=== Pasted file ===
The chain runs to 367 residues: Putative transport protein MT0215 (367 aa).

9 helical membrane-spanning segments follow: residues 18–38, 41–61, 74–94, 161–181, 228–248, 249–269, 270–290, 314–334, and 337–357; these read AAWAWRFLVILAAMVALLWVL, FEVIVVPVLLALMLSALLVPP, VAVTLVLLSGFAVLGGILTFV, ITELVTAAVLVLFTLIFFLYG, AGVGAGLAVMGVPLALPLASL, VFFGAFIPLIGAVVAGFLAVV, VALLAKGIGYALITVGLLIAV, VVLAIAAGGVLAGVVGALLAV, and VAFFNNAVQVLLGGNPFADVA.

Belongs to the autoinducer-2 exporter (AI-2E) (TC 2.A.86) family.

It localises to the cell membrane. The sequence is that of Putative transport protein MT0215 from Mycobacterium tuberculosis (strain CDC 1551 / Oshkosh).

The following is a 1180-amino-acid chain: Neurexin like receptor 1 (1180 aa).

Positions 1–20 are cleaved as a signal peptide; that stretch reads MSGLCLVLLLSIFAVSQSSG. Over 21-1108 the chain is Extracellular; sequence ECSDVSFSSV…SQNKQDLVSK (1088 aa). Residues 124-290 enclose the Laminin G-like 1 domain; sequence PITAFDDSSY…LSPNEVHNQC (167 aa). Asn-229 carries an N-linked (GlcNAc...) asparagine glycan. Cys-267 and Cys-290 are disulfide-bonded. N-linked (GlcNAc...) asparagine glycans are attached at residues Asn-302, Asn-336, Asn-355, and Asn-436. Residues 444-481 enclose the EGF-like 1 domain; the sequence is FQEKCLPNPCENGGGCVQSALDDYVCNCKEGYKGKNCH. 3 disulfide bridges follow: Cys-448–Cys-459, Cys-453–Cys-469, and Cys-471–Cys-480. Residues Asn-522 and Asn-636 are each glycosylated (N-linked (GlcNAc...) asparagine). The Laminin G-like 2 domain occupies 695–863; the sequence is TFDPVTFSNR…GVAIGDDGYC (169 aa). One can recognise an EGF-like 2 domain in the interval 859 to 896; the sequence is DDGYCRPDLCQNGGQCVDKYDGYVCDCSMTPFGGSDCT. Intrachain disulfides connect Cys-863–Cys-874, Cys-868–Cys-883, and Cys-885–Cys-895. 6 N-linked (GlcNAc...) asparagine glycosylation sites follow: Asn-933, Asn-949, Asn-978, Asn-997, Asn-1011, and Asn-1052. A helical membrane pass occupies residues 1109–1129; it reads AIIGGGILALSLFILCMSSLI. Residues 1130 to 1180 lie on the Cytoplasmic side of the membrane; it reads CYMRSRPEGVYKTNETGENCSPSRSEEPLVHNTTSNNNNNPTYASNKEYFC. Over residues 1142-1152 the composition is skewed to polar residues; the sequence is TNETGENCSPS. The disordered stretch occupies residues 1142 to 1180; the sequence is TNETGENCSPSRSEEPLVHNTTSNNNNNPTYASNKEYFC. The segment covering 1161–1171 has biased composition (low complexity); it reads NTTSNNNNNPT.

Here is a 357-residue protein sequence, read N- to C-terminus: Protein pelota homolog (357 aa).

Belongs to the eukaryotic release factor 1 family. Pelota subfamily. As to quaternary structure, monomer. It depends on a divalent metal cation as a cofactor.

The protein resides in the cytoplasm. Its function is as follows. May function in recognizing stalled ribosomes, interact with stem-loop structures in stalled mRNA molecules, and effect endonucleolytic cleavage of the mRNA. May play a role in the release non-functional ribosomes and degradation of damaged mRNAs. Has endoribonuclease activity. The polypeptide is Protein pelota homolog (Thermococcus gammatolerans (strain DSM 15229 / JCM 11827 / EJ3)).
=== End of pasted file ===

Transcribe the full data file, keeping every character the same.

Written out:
The chain runs to 367 residues: Putative transport protein MT0215 (367 aa).

9 helical membrane-spanning segments follow: residues 18–38, 41–61, 74–94, 161–181, 228–248, 249–269, 270–290, 314–334, and 337–357; these read AAWAWRFLVILAAMVALLWVL, FEVIVVPVLLALMLSALLVPP, VAVTLVLLSGFAVLGGILTFV, ITELVTAAVLVLFTLIFFLYG, AGVGAGLAVMGVPLALPLASL, VFFGAFIPLIGAVVAGFLAVV, VALLAKGIGYALITVGLLIAV, VVLAIAAGGVLAGVVGALLAV, and VAFFNNAVQVLLGGNPFADVA.

Belongs to the autoinducer-2 exporter (AI-2E) (TC 2.A.86) family.

It localises to the cell membrane. The sequence is that of Putative transport protein MT0215 from Mycobacterium tuberculosis (strain CDC 1551 / Oshkosh).

The following is a 1180-amino-acid chain: Neurexin like receptor 1 (1180 aa).

Positions 1–20 are cleaved as a signal peptide; that stretch reads MSGLCLVLLLSIFAVSQSSG. Over 21-1108 the chain is Extracellular; sequence ECSDVSFSSV…SQNKQDLVSK (1088 aa). Residues 124-290 enclose the Laminin G-like 1 domain; sequence PITAFDDSSY…LSPNEVHNQC (167 aa). Asn-229 carries an N-linked (GlcNAc...) asparagine glycan. Cys-267 and Cys-290 are disulfide-bonded. N-linked (GlcNAc...) asparagine glycans are attached at residues Asn-302, Asn-336, Asn-355, and Asn-436. Residues 444-481 enclose the EGF-like 1 domain; the sequence is FQEKCLPNPCENGGGCVQSALDDYVCNCKEGYKGKNCH. 3 disulfide bridges follow: Cys-448–Cys-459, Cys-453–Cys-469, and Cys-471–Cys-480. Residues Asn-522 and Asn-636 are each glycosylated (N-linked (GlcNAc...) asparagine). The Laminin G-like 2 domain occupies 695–863; the sequence is TFDPVTFSNR…GVAIGDDGYC (169 aa). One can recognise an EGF-like 2 domain in the interval 859 to 896; the sequence is DDGYCRPDLCQNGGQCVDKYDGYVCDCSMTPFGGSDCT. Intrachain disulfides connect Cys-863–Cys-874, Cys-868–Cys-883, and Cys-885–Cys-895. 6 N-linked (GlcNAc...) asparagine glycosylation sites follow: Asn-933, Asn-949, Asn-978, Asn-997, Asn-1011, and Asn-1052. A helical membrane pass occupies residues 1109–1129; it reads AIIGGGILALSLFILCMSSLI. Residues 1130 to 1180 lie on the Cytoplasmic side of the membrane; it reads CYMRSRPEGVYKTNETGENCSPSRSEEPLVHNTTSNNNNNPTYASNKEYFC. Over residues 1142-1152 the composition is skewed to polar residues; the sequence is TNETGENCSPS. The disordered stretch occupies residues 1142 to 1180; the sequence is TNETGENCSPSRSEEPLVHNTTSNNNNNPTYASNKEYFC. The segment covering 1161–1171 has biased composition (low complexity); it reads NTTSNNNNNPT.

Here is a 357-residue protein sequence, read N- to C-terminus: Protein pelota homolog (357 aa).

Belongs to the eukaryotic release factor 1 family. Pelota subfamily. As to quaternary structure, monomer. It depends on a divalent metal cation as a cofactor.

The protein resides in the cytoplasm. Its function is as follows. May function in recognizing stalled ribosomes, interact with stem-loop structures in stalled mRNA molecules, and effect endonucleolytic cleavage of the mRNA. May play a role in the release non-functional ribosomes and degradation of damaged mRNAs. Has endoribonuclease activity. The polypeptide is Protein pelota homolog (Thermococcus gammatolerans (strain DSM 15229 / JCM 11827 / EJ3)).